Review - "Winter Light" (1963) (Svensk Filmindustri)

WriterDave By WriterDave, 2nd Jun 2013 | Follow this author | RSS Feed | Short URL
Posted in Wikinut>Reviews>Film & TV>Drama

Once again, we examine Ingmar Bergman, one the film's greatest directors. This time around, Bergman questions the nature of faith and religion. Bergman opted out of an intricate plot, and decided to make this primarily a serious character study. Bergman also seems to be in his most direct mode at this juncture in his film making career.

Bergman and Religion

“Winter Light” is Ingmar Bergman’s meditation on religion from the perspective of those with true faith, those without, and also those who are earnestly questioning its various meanings. This is one of Swedish director Bergman’s most direct challenge to organized religion, although all his films contain elements of religious meaning. Bergman’s mouthpiece for his explorations of faith is often both the protagonist and the antagonist, yet in “Winter Light” there seems to be neither, only characters going through turmoil.

Gunnar Bjornstrand plays a parson who is bitter after a tragedy and is seemingly incapable of true feeling. He must deliver a sermon to an empty congregation while also under the influence of a nasty flu. His cynicism unfortunately spills over to Max Von Sydow’s character who is desperately seeking advice and council. Ingrid Thulin plays a school teacher whose complicated feelings for Bjornstrand see-saw between passionate yearning and cold blaming. Thulin is frustrated by the parson’s inability to give her any anything in return and is kept in a kind of emotional limbo.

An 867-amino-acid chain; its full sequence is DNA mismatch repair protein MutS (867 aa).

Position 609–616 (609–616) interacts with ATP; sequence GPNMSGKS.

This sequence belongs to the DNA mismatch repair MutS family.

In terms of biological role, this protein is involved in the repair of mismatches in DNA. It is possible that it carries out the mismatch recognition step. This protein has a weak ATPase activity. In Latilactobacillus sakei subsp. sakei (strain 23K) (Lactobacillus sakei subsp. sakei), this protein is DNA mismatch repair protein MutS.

Another poignant character is the church helper who suffers from a crippling malady and yet seems to have the most faith of all. He is given one of the most heartfelt speeches towards the end of the film by Bergman. He sites the example of Jesus’ disciples who after being with their savior for three years, still bickered and questioned him up until the very end. Bergman’s frank look at direct scripture is uncharacteristic of his later films which take a decidedly more subtle approach to spirituality. Bergman himself, the son of a minister, would explore these themes all his life, alternating between acceptance and, at times, bitter recrimination. One has only to look at one of his last big screen efforts, “Fanny and Alexander” in the character of the minister who marries the kindly widower, and then turns out to be a cruel and heartless man. Bergman obviously felt strongly about those who were pious and yet had no real compassion. Bergman, whatever his personal beliefs however, never answered any question of faith finitely, he left it open to discussion and thought as any good film maker would.

The character of the parson in “Winter Light” after struggling with his beliefs is asked by the physically-challenged church helper ‘whether having suffered a malady most of his life, had he then suffered more than Jesus, who suffered for four hours on the cross.’ (paraphrased). The parson has no answer and numbly walks out to deliver his sermon like an automaton. It is a poignant, somewhat disconcerting scene and shows Bergman at his most sincere, yet humorless stage in his film career. Certainly, the films he made with Liv Ullmann later on would contain more warmth and seemed more resigned to smatterings of peace and acceptance.


Gunnar Bjornstrand, Ingmar Bergman, Ingrid Thulin, Max Von Sydow

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author avatar WriterDave
Writing can be many things to many people. For me, it is a way of expression and understanding. Reviewing films, hopefully helps myself and others better understand and get more out of the film.

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